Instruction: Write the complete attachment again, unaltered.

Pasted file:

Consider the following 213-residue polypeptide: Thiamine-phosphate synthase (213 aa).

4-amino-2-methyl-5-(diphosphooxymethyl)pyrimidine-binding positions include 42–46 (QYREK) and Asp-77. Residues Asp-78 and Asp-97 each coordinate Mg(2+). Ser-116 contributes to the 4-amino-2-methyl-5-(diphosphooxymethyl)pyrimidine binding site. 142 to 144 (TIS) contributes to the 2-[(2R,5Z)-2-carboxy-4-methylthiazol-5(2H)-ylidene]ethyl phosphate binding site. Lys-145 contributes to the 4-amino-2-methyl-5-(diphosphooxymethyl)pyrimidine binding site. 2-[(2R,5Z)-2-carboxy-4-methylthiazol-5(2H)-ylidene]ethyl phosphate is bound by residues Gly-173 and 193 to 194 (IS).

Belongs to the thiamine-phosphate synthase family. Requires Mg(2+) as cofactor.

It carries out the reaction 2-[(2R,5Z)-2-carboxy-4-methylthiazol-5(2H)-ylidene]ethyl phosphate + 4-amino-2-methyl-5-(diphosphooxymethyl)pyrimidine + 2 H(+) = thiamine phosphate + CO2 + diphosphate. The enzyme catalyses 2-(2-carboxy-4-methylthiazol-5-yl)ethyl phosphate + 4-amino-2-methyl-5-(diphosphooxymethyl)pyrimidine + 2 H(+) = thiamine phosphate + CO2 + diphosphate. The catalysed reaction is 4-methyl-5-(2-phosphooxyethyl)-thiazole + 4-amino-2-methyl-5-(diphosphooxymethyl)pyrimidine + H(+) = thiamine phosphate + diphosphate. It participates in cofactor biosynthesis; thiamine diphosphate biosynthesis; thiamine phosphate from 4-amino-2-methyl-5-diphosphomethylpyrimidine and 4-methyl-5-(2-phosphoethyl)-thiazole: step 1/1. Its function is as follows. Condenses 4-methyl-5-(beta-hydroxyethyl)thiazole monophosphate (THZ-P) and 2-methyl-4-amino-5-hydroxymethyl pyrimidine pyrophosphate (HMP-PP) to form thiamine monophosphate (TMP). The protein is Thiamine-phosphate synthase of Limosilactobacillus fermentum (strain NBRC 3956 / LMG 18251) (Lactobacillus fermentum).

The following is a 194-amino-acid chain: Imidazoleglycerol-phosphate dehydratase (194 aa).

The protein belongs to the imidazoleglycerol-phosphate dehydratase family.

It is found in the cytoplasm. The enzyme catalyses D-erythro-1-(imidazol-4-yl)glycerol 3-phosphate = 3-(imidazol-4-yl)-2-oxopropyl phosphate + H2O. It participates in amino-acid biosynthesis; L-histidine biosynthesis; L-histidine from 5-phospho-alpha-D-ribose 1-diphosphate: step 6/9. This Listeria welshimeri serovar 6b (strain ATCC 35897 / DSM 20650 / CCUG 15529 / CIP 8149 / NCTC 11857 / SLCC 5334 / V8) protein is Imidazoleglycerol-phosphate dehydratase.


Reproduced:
Consider the following 213-residue polypeptide: Thiamine-phosphate synthase (213 aa).

4-amino-2-methyl-5-(diphosphooxymethyl)pyrimidine-binding positions include 42–46 (QYREK) and Asp-77. Residues Asp-78 and Asp-97 each coordinate Mg(2+). Ser-116 contributes to the 4-amino-2-methyl-5-(diphosphooxymethyl)pyrimidine binding site. 142 to 144 (TIS) contributes to the 2-[(2R,5Z)-2-carboxy-4-methylthiazol-5(2H)-ylidene]ethyl phosphate binding site. Lys-145 contributes to the 4-amino-2-methyl-5-(diphosphooxymethyl)pyrimidine binding site. 2-[(2R,5Z)-2-carboxy-4-methylthiazol-5(2H)-ylidene]ethyl phosphate is bound by residues Gly-173 and 193 to 194 (IS).

Belongs to the thiamine-phosphate synthase family. Requires Mg(2+) as cofactor.

It carries out the reaction 2-[(2R,5Z)-2-carboxy-4-methylthiazol-5(2H)-ylidene]ethyl phosphate + 4-amino-2-methyl-5-(diphosphooxymethyl)pyrimidine + 2 H(+) = thiamine phosphate + CO2 + diphosphate. The enzyme catalyses 2-(2-carboxy-4-methylthiazol-5-yl)ethyl phosphate + 4-amino-2-methyl-5-(diphosphooxymethyl)pyrimidine + 2 H(+) = thiamine phosphate + CO2 + diphosphate. The catalysed reaction is 4-methyl-5-(2-phosphooxyethyl)-thiazole + 4-amino-2-methyl-5-(diphosphooxymethyl)pyrimidine + H(+) = thiamine phosphate + diphosphate. It participates in cofactor biosynthesis; thiamine diphosphate biosynthesis; thiamine phosphate from 4-amino-2-methyl-5-diphosphomethylpyrimidine and 4-methyl-5-(2-phosphoethyl)-thiazole: step 1/1. Its function is as follows. Condenses 4-methyl-5-(beta-hydroxyethyl)thiazole monophosphate (THZ-P) and 2-methyl-4-amino-5-hydroxymethyl pyrimidine pyrophosphate (HMP-PP) to form thiamine monophosphate (TMP). The protein is Thiamine-phosphate synthase of Limosilactobacillus fermentum (strain NBRC 3956 / LMG 18251) (Lactobacillus fermentum).

The following is a 194-amino-acid chain: Imidazoleglycerol-phosphate dehydratase (194 aa).

The protein belongs to the imidazoleglycerol-phosphate dehydratase family.

It is found in the cytoplasm. The enzyme catalyses D-erythro-1-(imidazol-4-yl)glycerol 3-phosphate = 3-(imidazol-4-yl)-2-oxopropyl phosphate + H2O. It participates in amino-acid biosynthesis; L-histidine biosynthesis; L-histidine from 5-phospho-alpha-D-ribose 1-diphosphate: step 6/9. This Listeria welshimeri serovar 6b (strain ATCC 35897 / DSM 20650 / CCUG 15529 / CIP 8149 / NCTC 11857 / SLCC 5334 / V8) protein is Imidazoleglycerol-phosphate dehydratase.